April 22, 2009 EditionAlso in this issue...
WR receives lower ISO ratingGretchen Hunt
The Walnut Ridge City Council discussed its new ISO rating, trash pickup for holiday weekends, illegal parking on city streets and the ongoing storm debris cleanup at its regular meeting on April 14.
The city's fire department passed its recent ISO inspection, scoring extremely high on most of the things required, according to Fire Chief Alan Haskins.
"Our rating is dropping from a high five to a low four," said Alderman Michael "Button" Wallin, chairman of the Fire Committee. "We were within two points of a three rating."
The ISO rating of a community has a direct effect on the insurance premiums that individuals pay on their homes and especially on commercial buildings. The lower the ISO rating on a scale of one to 10, the better the insurance premiums are. The inspection reviews three areas primarily: the fire department counts for 50 percent of the rating; the city water main and hydrant capabilities counts for 40 percent; and the 9-1-1 dispatch services count for 10 percent.
"Our fire department is ranked in the top nine percent of fire departments in the nation and in the top five percent in the state," Haskins said. "We are still going after a class three rating. It would be awesome to be rated the same as Jonesboro and Batesville and would drop insurance premiums for everyone including businesses and industries in town.
"We need a little more work done, a little more personnel and some equipment adjustments before we get where we want to be," he said.
Wallin said it has taken everyone working together to receive the lower rating. He thanked the city, the fire department and everyone who had a part in meeting the requirements.
"We're going after the three rating. Somehow, we'll get it done," he said.
Street Superintendent Jim Poindexter told the council that when a holiday falls on a Friday, the city will now do its Friday trash pickups on the Monday following the holiday. Wallin said he had several complaints from people who don't get a newspaper or are unaware of the change in garbage pickup information before a holiday weekend. When their garbage isn't picked up as usual on Friday, it sets there over the weekend and often gets scattered by animals.
Poindexter also updated the council on the street department's progress with storm debris removal.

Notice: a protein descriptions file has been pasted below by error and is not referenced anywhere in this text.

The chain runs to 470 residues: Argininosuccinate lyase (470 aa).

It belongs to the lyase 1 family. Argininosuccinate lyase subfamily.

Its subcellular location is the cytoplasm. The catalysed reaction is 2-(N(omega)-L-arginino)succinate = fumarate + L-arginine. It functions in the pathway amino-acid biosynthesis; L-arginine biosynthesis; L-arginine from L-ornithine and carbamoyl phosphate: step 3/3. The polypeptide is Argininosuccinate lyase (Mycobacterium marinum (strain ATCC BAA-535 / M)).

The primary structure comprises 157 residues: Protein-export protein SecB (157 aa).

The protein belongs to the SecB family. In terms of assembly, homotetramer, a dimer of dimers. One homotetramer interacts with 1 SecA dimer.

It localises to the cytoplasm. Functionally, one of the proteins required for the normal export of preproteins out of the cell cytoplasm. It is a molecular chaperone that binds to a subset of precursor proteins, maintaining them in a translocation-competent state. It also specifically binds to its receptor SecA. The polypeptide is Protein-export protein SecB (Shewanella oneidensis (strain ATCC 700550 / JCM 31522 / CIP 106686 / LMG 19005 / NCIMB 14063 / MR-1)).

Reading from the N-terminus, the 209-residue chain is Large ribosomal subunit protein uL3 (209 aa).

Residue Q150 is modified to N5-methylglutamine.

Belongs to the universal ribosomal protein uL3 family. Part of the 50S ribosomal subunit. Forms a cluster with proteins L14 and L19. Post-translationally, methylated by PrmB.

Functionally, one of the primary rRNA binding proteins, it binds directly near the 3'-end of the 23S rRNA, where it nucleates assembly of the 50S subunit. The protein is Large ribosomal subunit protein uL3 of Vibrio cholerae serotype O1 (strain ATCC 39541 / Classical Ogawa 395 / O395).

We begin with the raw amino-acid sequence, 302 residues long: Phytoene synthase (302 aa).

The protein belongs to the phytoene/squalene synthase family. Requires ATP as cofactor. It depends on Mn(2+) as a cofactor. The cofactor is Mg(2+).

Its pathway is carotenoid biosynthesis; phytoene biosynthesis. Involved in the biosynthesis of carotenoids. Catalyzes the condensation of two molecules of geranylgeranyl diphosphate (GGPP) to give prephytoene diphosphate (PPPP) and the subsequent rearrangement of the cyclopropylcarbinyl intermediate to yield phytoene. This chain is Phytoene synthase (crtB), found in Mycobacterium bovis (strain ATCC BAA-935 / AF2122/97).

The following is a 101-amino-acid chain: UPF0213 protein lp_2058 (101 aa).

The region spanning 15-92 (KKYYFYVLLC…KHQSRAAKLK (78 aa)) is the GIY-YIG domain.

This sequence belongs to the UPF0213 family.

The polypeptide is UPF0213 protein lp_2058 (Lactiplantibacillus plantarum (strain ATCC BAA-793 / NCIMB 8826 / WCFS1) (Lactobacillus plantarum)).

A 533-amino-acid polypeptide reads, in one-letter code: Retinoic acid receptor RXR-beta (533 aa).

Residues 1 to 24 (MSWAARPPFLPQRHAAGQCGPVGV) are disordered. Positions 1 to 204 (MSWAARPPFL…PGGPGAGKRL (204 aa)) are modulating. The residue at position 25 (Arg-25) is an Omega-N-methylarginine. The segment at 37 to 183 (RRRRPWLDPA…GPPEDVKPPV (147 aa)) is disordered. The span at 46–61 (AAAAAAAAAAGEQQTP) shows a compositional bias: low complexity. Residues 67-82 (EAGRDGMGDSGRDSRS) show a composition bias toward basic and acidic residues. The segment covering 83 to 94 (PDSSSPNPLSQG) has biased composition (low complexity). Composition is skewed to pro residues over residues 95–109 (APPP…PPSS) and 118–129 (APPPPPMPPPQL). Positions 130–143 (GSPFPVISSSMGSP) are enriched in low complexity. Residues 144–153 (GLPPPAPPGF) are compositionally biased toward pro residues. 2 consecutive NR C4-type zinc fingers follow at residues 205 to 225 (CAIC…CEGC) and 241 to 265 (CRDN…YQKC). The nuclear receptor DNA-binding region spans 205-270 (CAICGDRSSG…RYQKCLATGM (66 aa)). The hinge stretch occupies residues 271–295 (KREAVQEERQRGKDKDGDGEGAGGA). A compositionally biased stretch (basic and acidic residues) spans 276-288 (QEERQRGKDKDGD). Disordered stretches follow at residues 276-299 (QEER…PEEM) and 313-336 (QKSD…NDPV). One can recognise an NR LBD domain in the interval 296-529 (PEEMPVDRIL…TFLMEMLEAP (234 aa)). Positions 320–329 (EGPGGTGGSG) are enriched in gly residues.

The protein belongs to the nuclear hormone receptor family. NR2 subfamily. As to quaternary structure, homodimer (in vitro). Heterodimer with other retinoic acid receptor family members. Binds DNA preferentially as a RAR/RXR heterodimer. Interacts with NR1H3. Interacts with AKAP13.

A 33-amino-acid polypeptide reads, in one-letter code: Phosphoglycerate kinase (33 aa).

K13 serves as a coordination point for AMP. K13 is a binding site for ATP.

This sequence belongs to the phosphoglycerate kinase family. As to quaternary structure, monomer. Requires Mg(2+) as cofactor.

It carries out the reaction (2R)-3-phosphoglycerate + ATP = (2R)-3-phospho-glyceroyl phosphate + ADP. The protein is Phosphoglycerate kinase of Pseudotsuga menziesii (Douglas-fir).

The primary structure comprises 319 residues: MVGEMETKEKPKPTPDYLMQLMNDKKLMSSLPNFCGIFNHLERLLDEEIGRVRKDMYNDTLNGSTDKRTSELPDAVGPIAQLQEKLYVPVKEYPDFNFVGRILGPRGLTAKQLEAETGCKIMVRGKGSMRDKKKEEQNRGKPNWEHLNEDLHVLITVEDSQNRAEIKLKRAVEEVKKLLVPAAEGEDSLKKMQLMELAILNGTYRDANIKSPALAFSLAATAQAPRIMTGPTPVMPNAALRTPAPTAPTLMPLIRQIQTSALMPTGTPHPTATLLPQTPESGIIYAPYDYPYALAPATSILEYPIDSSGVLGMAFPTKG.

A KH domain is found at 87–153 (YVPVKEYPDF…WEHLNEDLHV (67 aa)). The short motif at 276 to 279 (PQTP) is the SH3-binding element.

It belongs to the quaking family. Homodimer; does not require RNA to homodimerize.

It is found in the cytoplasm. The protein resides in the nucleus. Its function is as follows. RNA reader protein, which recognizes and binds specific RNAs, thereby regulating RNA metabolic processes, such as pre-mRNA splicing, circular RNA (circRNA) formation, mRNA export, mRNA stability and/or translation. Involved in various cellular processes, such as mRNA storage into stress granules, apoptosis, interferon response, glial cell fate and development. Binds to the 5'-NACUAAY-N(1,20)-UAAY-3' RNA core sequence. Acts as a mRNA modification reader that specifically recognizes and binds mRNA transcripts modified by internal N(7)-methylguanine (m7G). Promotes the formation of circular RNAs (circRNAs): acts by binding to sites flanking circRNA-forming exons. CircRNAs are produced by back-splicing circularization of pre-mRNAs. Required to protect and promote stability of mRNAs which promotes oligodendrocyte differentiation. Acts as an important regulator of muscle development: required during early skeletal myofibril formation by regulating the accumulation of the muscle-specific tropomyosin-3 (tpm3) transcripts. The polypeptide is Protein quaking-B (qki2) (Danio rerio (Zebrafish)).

"We are 90 percent finished with our first sweep, excluding the park and alleyways," he said. "We will wind that up this week and then start on the second sweep and will include the park and alleyways. So far, we have hauled off 28,000 cubic feet of storm debris."
The council was quick to praise the street department.
Alderman Jonathan Sanders said, "From the time we began accepting bids to help with the cleanup and the time we opened them two weeks later, the street department had cleaned up so much, we didn't need to hire contractors."
Alderman Everett Hart told the council he felt the street department had done a great job, especially since they had no previous experience with a job of this magnitude.
Mayor Michelle Rogers said she felt Poindexter and his department have done a tremendous job and that the council appreciates all their hard work. "We are very fortunate to have the equipment we needed to get this job done," she said. "We were a lot better off than lots of other cities."
There are still some limbs in the park hanging above the walking track that the public needs to be aware of. The park is too wet to take heavy equipment into right now. The city will be getting those down as soon as possible, but advises people to be wary until that job is completed. Bids were being accepted for removing 'hangers' and were to be opened on April 15.
Alderman also discussed a parking issue. "People are still parking on the wrong side of city streets," Alderwoman Paula Haskins told the council. "That is not only illegal, it is also dangerous, and it makes our town look bad. People who park that way have to pull out into oncoming traffic."
Police Chief Leslie Gates said that warning tickets have not been effective in taking care of the problem. Warning tickets will be given for a first offense, but a second offense will result in a traffic ticket with a fine to pay.
In other business, council members: